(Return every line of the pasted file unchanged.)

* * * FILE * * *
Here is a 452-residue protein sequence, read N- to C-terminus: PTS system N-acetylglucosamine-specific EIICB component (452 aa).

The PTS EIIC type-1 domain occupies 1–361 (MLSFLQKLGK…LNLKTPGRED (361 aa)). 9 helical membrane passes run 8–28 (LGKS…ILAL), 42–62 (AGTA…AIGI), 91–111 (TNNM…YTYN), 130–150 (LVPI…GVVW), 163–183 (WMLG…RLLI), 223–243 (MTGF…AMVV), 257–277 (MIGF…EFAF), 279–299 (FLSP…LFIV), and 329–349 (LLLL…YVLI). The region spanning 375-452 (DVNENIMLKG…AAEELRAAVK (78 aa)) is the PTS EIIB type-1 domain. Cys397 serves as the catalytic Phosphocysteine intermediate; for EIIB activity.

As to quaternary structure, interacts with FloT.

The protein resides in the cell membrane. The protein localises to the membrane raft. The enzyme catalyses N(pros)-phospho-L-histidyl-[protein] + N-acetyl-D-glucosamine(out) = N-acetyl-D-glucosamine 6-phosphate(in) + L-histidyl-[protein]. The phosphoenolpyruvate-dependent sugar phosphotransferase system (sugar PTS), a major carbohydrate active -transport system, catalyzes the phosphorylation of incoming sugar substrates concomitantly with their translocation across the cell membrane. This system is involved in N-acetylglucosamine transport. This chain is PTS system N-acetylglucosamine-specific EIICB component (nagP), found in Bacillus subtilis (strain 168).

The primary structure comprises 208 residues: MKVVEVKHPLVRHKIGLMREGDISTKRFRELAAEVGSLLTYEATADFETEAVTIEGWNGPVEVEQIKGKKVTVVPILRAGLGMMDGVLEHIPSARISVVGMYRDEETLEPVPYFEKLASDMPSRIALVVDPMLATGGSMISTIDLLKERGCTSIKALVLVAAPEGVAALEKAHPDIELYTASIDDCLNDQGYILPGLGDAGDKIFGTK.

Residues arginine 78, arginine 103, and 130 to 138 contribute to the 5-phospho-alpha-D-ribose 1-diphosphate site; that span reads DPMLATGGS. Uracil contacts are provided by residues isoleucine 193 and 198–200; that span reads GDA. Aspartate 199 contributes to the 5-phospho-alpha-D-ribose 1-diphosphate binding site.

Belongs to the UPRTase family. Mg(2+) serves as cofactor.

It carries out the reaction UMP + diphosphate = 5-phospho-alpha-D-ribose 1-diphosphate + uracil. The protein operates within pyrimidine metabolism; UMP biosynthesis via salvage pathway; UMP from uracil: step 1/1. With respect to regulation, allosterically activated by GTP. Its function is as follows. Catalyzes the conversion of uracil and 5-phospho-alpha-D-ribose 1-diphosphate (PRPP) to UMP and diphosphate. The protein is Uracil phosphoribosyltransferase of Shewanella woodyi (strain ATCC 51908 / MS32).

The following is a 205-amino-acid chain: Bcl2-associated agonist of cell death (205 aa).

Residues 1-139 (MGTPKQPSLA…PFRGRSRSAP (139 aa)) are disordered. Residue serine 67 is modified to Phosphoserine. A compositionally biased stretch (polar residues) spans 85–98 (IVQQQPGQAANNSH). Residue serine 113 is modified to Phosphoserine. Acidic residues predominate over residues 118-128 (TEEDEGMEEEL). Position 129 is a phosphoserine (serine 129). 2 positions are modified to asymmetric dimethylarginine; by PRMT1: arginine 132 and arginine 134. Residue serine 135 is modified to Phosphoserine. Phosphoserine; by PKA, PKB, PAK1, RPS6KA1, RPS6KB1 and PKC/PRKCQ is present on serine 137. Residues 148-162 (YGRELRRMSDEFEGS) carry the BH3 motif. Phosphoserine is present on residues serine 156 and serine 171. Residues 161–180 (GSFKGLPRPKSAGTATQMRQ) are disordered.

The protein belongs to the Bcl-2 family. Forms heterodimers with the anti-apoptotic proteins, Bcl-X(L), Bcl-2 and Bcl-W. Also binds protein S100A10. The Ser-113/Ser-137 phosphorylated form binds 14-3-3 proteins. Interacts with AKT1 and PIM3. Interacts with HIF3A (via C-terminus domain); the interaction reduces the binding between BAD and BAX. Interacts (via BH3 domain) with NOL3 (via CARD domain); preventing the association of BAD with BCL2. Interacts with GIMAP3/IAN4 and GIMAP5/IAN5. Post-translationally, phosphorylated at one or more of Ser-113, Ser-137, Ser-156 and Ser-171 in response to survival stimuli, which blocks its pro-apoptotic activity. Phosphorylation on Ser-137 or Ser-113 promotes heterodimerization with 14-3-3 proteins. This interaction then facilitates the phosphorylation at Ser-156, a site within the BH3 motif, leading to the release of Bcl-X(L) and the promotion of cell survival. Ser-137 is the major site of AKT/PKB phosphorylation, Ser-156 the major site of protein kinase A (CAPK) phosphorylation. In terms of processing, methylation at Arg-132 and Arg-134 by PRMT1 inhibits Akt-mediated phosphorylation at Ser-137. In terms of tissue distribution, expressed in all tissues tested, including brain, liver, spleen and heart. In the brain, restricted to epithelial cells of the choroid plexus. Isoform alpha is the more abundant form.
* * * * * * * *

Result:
Here is a 452-residue protein sequence, read N- to C-terminus: PTS system N-acetylglucosamine-specific EIICB component (452 aa).

The PTS EIIC type-1 domain occupies 1–361 (MLSFLQKLGK…LNLKTPGRED (361 aa)). 9 helical membrane passes run 8–28 (LGKS…ILAL), 42–62 (AGTA…AIGI), 91–111 (TNNM…YTYN), 130–150 (LVPI…GVVW), 163–183 (WMLG…RLLI), 223–243 (MTGF…AMVV), 257–277 (MIGF…EFAF), 279–299 (FLSP…LFIV), and 329–349 (LLLL…YVLI). The region spanning 375-452 (DVNENIMLKG…AAEELRAAVK (78 aa)) is the PTS EIIB type-1 domain. Cys397 serves as the catalytic Phosphocysteine intermediate; for EIIB activity.

As to quaternary structure, interacts with FloT.

The protein resides in the cell membrane. The protein localises to the membrane raft. The enzyme catalyses N(pros)-phospho-L-histidyl-[protein] + N-acetyl-D-glucosamine(out) = N-acetyl-D-glucosamine 6-phosphate(in) + L-histidyl-[protein]. The phosphoenolpyruvate-dependent sugar phosphotransferase system (sugar PTS), a major carbohydrate active -transport system, catalyzes the phosphorylation of incoming sugar substrates concomitantly with their translocation across the cell membrane. This system is involved in N-acetylglucosamine transport. This chain is PTS system N-acetylglucosamine-specific EIICB component (nagP), found in Bacillus subtilis (strain 168).

The primary structure comprises 208 residues: MKVVEVKHPLVRHKIGLMREGDISTKRFRELAAEVGSLLTYEATADFETEAVTIEGWNGPVEVEQIKGKKVTVVPILRAGLGMMDGVLEHIPSARISVVGMYRDEETLEPVPYFEKLASDMPSRIALVVDPMLATGGSMISTIDLLKERGCTSIKALVLVAAPEGVAALEKAHPDIELYTASIDDCLNDQGYILPGLGDAGDKIFGTK.

Residues arginine 78, arginine 103, and 130 to 138 contribute to the 5-phospho-alpha-D-ribose 1-diphosphate site; that span reads DPMLATGGS. Uracil contacts are provided by residues isoleucine 193 and 198–200; that span reads GDA. Aspartate 199 contributes to the 5-phospho-alpha-D-ribose 1-diphosphate binding site.

Belongs to the UPRTase family. Mg(2+) serves as cofactor.

It carries out the reaction UMP + diphosphate = 5-phospho-alpha-D-ribose 1-diphosphate + uracil. The protein operates within pyrimidine metabolism; UMP biosynthesis via salvage pathway; UMP from uracil: step 1/1. With respect to regulation, allosterically activated by GTP. Its function is as follows. Catalyzes the conversion of uracil and 5-phospho-alpha-D-ribose 1-diphosphate (PRPP) to UMP and diphosphate. The protein is Uracil phosphoribosyltransferase of Shewanella woodyi (strain ATCC 51908 / MS32).

The following is a 205-amino-acid chain: Bcl2-associated agonist of cell death (205 aa).

Residues 1-139 (MGTPKQPSLA…PFRGRSRSAP (139 aa)) are disordered. Residue serine 67 is modified to Phosphoserine. A compositionally biased stretch (polar residues) spans 85–98 (IVQQQPGQAANNSH). Residue serine 113 is modified to Phosphoserine. Acidic residues predominate over residues 118-128 (TEEDEGMEEEL). Position 129 is a phosphoserine (serine 129). 2 positions are modified to asymmetric dimethylarginine; by PRMT1: arginine 132 and arginine 134. Residue serine 135 is modified to Phosphoserine. Phosphoserine; by PKA, PKB, PAK1, RPS6KA1, RPS6KB1 and PKC/PRKCQ is present on serine 137. Residues 148-162 (YGRELRRMSDEFEGS) carry the BH3 motif. Phosphoserine is present on residues serine 156 and serine 171. Residues 161–180 (GSFKGLPRPKSAGTATQMRQ) are disordered.

The protein belongs to the Bcl-2 family. Forms heterodimers with the anti-apoptotic proteins, Bcl-X(L), Bcl-2 and Bcl-W. Also binds protein S100A10. The Ser-113/Ser-137 phosphorylated form binds 14-3-3 proteins. Interacts with AKT1 and PIM3. Interacts with HIF3A (via C-terminus domain); the interaction reduces the binding between BAD and BAX. Interacts (via BH3 domain) with NOL3 (via CARD domain); preventing the association of BAD with BCL2. Interacts with GIMAP3/IAN4 and GIMAP5/IAN5. Post-translationally, phosphorylated at one or more of Ser-113, Ser-137, Ser-156 and Ser-171 in response to survival stimuli, which blocks its pro-apoptotic activity. Phosphorylation on Ser-137 or Ser-113 promotes heterodimerization with 14-3-3 proteins. This interaction then facilitates the phosphorylation at Ser-156, a site within the BH3 motif, leading to the release of Bcl-X(L) and the promotion of cell survival. Ser-137 is the major site of AKT/PKB phosphorylation, Ser-156 the major site of protein kinase A (CAPK) phosphorylation. In terms of processing, methylation at Arg-132 and Arg-134 by PRMT1 inhibits Akt-mediated phosphorylation at Ser-137. In terms of tissue distribution, expressed in all tissues tested, including brain, liver, spleen and heart. In the brain, restricted to epithelial cells of the choroid plexus. Isoform alpha is the more abundant form.